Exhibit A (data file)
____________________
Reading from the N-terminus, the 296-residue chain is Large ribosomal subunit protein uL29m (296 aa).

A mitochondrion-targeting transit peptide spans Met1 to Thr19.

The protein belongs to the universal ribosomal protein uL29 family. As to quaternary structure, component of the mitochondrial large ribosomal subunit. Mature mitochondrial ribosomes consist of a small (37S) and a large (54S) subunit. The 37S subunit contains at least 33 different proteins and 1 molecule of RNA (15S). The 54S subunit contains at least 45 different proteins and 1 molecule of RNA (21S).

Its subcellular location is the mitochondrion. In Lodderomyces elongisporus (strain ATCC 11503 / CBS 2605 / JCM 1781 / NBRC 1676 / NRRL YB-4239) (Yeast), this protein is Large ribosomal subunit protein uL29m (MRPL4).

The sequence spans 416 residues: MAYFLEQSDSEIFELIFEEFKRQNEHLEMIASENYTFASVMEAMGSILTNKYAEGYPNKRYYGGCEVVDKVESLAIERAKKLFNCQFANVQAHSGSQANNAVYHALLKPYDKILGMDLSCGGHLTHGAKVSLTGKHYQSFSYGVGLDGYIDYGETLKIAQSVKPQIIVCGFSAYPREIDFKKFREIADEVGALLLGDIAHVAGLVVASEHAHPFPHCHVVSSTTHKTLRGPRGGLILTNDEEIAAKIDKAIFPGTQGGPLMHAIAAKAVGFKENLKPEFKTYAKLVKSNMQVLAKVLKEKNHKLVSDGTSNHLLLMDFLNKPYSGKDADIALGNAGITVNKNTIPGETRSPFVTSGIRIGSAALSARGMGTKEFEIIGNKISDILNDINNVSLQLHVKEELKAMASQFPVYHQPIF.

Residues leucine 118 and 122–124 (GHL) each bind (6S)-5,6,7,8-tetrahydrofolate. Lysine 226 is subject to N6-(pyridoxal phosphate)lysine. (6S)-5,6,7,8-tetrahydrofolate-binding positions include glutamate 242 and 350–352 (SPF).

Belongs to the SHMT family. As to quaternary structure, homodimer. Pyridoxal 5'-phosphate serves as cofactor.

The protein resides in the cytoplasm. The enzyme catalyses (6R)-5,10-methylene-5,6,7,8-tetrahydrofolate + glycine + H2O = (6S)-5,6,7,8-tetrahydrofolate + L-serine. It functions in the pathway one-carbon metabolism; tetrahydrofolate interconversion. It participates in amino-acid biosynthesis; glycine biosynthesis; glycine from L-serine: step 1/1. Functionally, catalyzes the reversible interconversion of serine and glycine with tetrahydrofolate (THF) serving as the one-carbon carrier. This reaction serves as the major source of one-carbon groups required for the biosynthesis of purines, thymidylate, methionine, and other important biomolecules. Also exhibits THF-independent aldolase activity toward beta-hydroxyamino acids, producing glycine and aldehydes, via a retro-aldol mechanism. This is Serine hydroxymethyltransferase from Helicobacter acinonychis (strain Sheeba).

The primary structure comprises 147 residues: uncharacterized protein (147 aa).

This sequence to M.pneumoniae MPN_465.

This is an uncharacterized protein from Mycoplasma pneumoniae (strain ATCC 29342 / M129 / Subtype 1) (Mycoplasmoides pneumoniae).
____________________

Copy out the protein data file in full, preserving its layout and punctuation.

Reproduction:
Reading from the N-terminus, the 296-residue chain is Large ribosomal subunit protein uL29m (296 aa).

A mitochondrion-targeting transit peptide spans Met1 to Thr19.

The protein belongs to the universal ribosomal protein uL29 family. As to quaternary structure, component of the mitochondrial large ribosomal subunit. Mature mitochondrial ribosomes consist of a small (37S) and a large (54S) subunit. The 37S subunit contains at least 33 different proteins and 1 molecule of RNA (15S). The 54S subunit contains at least 45 different proteins and 1 molecule of RNA (21S).

Its subcellular location is the mitochondrion. In Lodderomyces elongisporus (strain ATCC 11503 / CBS 2605 / JCM 1781 / NBRC 1676 / NRRL YB-4239) (Yeast), this protein is Large ribosomal subunit protein uL29m (MRPL4).

The sequence spans 416 residues: MAYFLEQSDSEIFELIFEEFKRQNEHLEMIASENYTFASVMEAMGSILTNKYAEGYPNKRYYGGCEVVDKVESLAIERAKKLFNCQFANVQAHSGSQANNAVYHALLKPYDKILGMDLSCGGHLTHGAKVSLTGKHYQSFSYGVGLDGYIDYGETLKIAQSVKPQIIVCGFSAYPREIDFKKFREIADEVGALLLGDIAHVAGLVVASEHAHPFPHCHVVSSTTHKTLRGPRGGLILTNDEEIAAKIDKAIFPGTQGGPLMHAIAAKAVGFKENLKPEFKTYAKLVKSNMQVLAKVLKEKNHKLVSDGTSNHLLLMDFLNKPYSGKDADIALGNAGITVNKNTIPGETRSPFVTSGIRIGSAALSARGMGTKEFEIIGNKISDILNDINNVSLQLHVKEELKAMASQFPVYHQPIF.

Residues leucine 118 and 122–124 (GHL) each bind (6S)-5,6,7,8-tetrahydrofolate. Lysine 226 is subject to N6-(pyridoxal phosphate)lysine. (6S)-5,6,7,8-tetrahydrofolate-binding positions include glutamate 242 and 350–352 (SPF).

Belongs to the SHMT family. As to quaternary structure, homodimer. Pyridoxal 5'-phosphate serves as cofactor.

The protein resides in the cytoplasm. The enzyme catalyses (6R)-5,10-methylene-5,6,7,8-tetrahydrofolate + glycine + H2O = (6S)-5,6,7,8-tetrahydrofolate + L-serine. It functions in the pathway one-carbon metabolism; tetrahydrofolate interconversion. It participates in amino-acid biosynthesis; glycine biosynthesis; glycine from L-serine: step 1/1. Functionally, catalyzes the reversible interconversion of serine and glycine with tetrahydrofolate (THF) serving as the one-carbon carrier. This reaction serves as the major source of one-carbon groups required for the biosynthesis of purines, thymidylate, methionine, and other important biomolecules. Also exhibits THF-independent aldolase activity toward beta-hydroxyamino acids, producing glycine and aldehydes, via a retro-aldol mechanism. This is Serine hydroxymethyltransferase from Helicobacter acinonychis (strain Sheeba).

The primary structure comprises 147 residues: uncharacterized protein (147 aa).

This sequence to M.pneumoniae MPN_465.

This is an uncharacterized protein from Mycoplasma pneumoniae (strain ATCC 29342 / M129 / Subtype 1) (Mycoplasmoides pneumoniae).